“Preach the Gospel,” St. Francis of Assisi is reputed to have said. “If necessary, use words.”
There are plenty of words in Wasn’t that a Mighty Day?, now at the Anacostia Playhouse, but they aren’t the point. The business of this production, and of gospel music in general, is to show the otherworldly power of the Almighty as it passes through His galvanized human instruments, leaving them in a dazed bliss, scoured and succored by His message.
What message is this? In sum, that we are eternal creatures, and that the miseries we experience now, heartbreaking though they seem, are tiny, trivial moments compared to the unimaginable joy which will continue to be ours long after the Sun cools, and the universe surrenders to entropy.
This is too much to say in a play in words, so the production uses music – some of it wonderfully beautiful, and all of it designed to show off the fulsome talents of this excellent cast. The production features Signature Theatre’s signature belter Nova Y. Payton as the narrator, but it is a measure of the quality of the show that hers is not the most remarkable voice on stage. That distinction – not disputed, but hotly contested – belongs to Sherice Payne, an ensemble player who is featured when the Three Wise Women set out on their trek to give witness to the birth of the Christ. Payne, a veteran Gospel singer who has recently completed a tour backing up Josh Groban, displays astonishing, operatic power and range on “We Saw the Sign” and “Go Forth”; the work of the Wise Women (Shante M. Moore and Daphne Epps are the other two) is probably the high point of the production.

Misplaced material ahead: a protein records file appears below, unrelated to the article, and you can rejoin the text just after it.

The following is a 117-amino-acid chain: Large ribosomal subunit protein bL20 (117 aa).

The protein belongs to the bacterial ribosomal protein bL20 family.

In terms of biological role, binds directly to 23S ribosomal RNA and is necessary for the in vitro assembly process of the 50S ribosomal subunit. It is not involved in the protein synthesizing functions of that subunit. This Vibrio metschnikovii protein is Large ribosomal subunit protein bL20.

Book writer/director Raquis Petree puts the story of the birth of Jesus in a frame: the church is putting on its annual Nativity Play, and the director (Payton) is recruiting her cast.